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Condensed explanation of Mercator-projection maps

The Mercator projection is a cylindrical map projection presented by the Flemish geographer and cartographer Gerardus Mercator, in 1569. It became the standard map projection for nautical purposes because of its ability to represent lines of constant course, known as rhumb lines or loxodromes, as straight segments. While the linear scale is constant in all directions around any point, thus preserving the angles and the shapes of small objects (which makes the projection conformal), the Mercator projection distorts the size and shape of large objects, as the scale increases from the Equator to the poles, where it becomes infinite. Mercator's 1569 edition was a large planisphere measuring 202 by 124 cm, printed in eighteen separate sheets.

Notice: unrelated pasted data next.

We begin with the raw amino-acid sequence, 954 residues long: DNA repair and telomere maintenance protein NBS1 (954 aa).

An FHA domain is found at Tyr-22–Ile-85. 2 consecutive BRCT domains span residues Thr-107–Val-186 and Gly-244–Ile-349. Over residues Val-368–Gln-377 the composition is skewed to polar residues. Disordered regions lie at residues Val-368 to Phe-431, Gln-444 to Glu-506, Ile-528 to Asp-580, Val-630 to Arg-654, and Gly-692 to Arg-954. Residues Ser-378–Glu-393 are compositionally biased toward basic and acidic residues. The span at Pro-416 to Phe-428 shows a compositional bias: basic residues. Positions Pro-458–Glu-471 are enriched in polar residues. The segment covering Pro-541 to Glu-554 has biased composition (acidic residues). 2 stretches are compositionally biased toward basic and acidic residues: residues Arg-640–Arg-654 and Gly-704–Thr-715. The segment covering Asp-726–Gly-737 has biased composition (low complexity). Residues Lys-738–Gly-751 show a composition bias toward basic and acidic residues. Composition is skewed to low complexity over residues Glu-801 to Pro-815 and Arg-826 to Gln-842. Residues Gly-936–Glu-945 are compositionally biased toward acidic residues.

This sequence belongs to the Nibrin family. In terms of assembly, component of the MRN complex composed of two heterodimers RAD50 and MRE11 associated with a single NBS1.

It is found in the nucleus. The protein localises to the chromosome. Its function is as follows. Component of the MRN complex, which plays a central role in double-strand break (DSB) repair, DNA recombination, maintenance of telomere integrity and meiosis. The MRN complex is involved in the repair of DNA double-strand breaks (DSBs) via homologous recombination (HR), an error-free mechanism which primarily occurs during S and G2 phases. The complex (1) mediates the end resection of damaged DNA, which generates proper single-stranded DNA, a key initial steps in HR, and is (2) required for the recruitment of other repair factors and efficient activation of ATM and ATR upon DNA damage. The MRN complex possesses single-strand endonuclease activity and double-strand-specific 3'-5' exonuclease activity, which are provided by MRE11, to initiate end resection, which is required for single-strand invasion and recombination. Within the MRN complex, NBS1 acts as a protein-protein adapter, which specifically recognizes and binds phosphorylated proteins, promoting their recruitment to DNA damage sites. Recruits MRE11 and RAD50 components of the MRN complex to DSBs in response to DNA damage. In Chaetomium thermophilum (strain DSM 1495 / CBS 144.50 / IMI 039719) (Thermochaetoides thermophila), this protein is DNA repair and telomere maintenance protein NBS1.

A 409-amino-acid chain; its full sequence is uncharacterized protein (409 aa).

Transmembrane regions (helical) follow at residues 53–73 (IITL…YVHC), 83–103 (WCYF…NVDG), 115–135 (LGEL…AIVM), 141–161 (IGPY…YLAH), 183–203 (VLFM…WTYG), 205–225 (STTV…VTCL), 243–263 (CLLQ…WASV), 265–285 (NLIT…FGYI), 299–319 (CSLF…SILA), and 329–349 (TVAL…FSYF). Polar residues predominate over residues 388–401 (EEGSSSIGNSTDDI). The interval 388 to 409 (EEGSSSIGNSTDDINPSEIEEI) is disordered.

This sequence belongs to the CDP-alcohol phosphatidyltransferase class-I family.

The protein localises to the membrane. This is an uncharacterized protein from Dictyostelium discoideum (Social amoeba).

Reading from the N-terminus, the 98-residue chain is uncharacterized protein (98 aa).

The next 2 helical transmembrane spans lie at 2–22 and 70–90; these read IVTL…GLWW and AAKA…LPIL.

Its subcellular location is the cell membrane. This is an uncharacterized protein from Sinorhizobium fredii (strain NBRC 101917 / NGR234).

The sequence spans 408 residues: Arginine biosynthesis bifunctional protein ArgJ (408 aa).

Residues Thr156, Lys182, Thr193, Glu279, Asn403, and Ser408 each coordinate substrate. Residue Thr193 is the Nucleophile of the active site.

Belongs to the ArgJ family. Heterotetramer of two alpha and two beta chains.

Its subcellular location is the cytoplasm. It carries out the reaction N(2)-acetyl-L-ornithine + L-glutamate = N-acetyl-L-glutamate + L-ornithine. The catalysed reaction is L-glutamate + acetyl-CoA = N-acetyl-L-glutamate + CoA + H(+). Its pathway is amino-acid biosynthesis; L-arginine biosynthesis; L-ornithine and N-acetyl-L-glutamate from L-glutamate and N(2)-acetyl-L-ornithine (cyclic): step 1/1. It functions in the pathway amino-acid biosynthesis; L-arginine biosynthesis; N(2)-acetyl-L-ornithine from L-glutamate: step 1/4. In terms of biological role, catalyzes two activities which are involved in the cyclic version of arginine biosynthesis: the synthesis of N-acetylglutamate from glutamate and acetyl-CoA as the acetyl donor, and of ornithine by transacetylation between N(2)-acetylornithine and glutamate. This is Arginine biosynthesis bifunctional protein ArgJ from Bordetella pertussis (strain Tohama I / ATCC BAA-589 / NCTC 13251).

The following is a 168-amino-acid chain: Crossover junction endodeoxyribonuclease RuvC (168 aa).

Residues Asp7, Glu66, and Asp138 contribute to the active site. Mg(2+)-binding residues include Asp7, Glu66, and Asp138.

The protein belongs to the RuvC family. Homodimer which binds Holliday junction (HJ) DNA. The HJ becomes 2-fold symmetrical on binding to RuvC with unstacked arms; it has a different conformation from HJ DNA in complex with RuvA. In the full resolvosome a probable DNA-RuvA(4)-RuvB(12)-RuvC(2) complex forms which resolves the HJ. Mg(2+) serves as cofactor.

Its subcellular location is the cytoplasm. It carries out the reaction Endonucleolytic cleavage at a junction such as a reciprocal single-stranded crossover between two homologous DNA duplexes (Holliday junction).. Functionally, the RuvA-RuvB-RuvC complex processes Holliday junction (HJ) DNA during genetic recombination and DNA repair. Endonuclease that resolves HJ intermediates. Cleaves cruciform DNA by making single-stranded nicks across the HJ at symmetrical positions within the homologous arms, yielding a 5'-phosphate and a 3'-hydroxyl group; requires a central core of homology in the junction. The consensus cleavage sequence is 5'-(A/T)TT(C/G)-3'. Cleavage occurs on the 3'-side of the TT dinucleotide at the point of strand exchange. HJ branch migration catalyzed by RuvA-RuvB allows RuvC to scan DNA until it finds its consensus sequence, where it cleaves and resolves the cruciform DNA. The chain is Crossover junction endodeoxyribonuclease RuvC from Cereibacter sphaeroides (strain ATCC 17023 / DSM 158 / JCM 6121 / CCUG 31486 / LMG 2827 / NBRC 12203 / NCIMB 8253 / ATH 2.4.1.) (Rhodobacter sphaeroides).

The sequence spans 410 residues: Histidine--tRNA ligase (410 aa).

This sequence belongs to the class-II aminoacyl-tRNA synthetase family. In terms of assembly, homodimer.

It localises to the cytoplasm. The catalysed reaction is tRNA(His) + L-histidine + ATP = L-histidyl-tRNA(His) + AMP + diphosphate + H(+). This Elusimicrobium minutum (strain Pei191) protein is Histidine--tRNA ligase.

The development of the Mercator projection represented a major breakthrough in the nautical cartography of the 16th century. However, it was much ahead of its time, since the old navigational and surveying techniques were not compatible with its use in navigation. Only in the middle of the 18th century, after the marine chronometer was invented and the spatial distribution of magnetic declination was known, could the Mercator projection be fully adopted by navigators.